But when animals die or get abused, there is no justification

I haven’t heard anyone blaming Cecil for walking out of Hwange National Park, a protected area where it is illegal to hunt.

5) When black people die, the reaction is too quick and too angry

Black people are told to refrain from jumping to conclusions, to ignore that systemic racism has to do with these fatal shootings, to curb our emotions, and to stop protesting. We’re basically told to shut up.

But when animals die, the response is instantaneous

I have yet to hear anyone say that we should wait until Walter Palmer’s trial to make conclusions, that people are not justified in their anger, or that people are making too many assumptions about Palmer.

6) When black people die, those responsible say: “I made the right decision at the time”

Killing black people is justified by making it seem as though the circumstances left them no other choice. They were just doing their job and/or acting in self defense. George Zimmerman said that killing Trayvon Martin was “God’s plan” and that he wouldn’t have done anything differently.

But when animals die, those responsible say: “I’m sorry”

Palmer has already apologized, at least for killing Cecil because he was beloved. Not that he’d have an issue with killing any other lion.

I presume that one of the reasons why people can’t get behind #BlackLivesMatter is that it’s too political and controversial. On the other hand, publicly standing up for animal rights isn’t very brave, considering that almost no one is going to disagree with the idea that lions shouldn’t be hunted or that dogfighting is despicable. You aren’t going to get many haters by advocating for animal rights, which is probably why PETA has so many celebrity spokespeople.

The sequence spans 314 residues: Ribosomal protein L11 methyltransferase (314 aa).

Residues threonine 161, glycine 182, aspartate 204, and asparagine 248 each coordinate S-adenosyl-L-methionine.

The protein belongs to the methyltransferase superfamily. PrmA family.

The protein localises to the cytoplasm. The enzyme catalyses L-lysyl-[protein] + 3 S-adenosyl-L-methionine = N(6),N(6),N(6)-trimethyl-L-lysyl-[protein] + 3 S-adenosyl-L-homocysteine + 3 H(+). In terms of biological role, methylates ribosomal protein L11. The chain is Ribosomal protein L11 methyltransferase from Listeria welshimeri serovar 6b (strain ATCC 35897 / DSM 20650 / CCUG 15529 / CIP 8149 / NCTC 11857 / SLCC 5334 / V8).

The fact that animal rights is an easy cause to promote doesn’t make it any less important of a cause. But we do have to ask ourselves why animal rights is an acceptable cause—while #BlackLivesMatter and the murder of fellow human beings is too controversial. 

Perhaps it’s because advocating for black lives would mean that some people would have to accept that racism still exists, they benefit from privilege, and anti-racism seeks to dismantle systems that create that privilege. It’s just so much easier to advocate for a cause that does not question or challenge their status in society. So, why not animals? They’re adorable, everyone loves them, and advocating for them isn’t necessarily threatening to the status quo.

We can be outraged about hunting for sport and the deaths of people of color at the same time. Some people might even argue that animal lives mean just as much as black lives; that’s fine. But when the death of black people is either too political or controversial to talk about, or not important enough for most white people to care about, while animal deaths get widespread outrage, then it appears that black lives matter less.

If that’s the case, does anyone know where to get a lion costume in a size 14?

Screengrab via Roxane Gay/Twitter

Keziyah Lewis is a feminist and bisexual writer from Florida. She currently lives in Madrid, as she recovers from several years of non-profit work. You can find her on Twitter or on her travel blog.

Photo via Jimmy Kimmel Live/YouTube

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*First Published: Jul 31, 2015, 1:43 pm CDT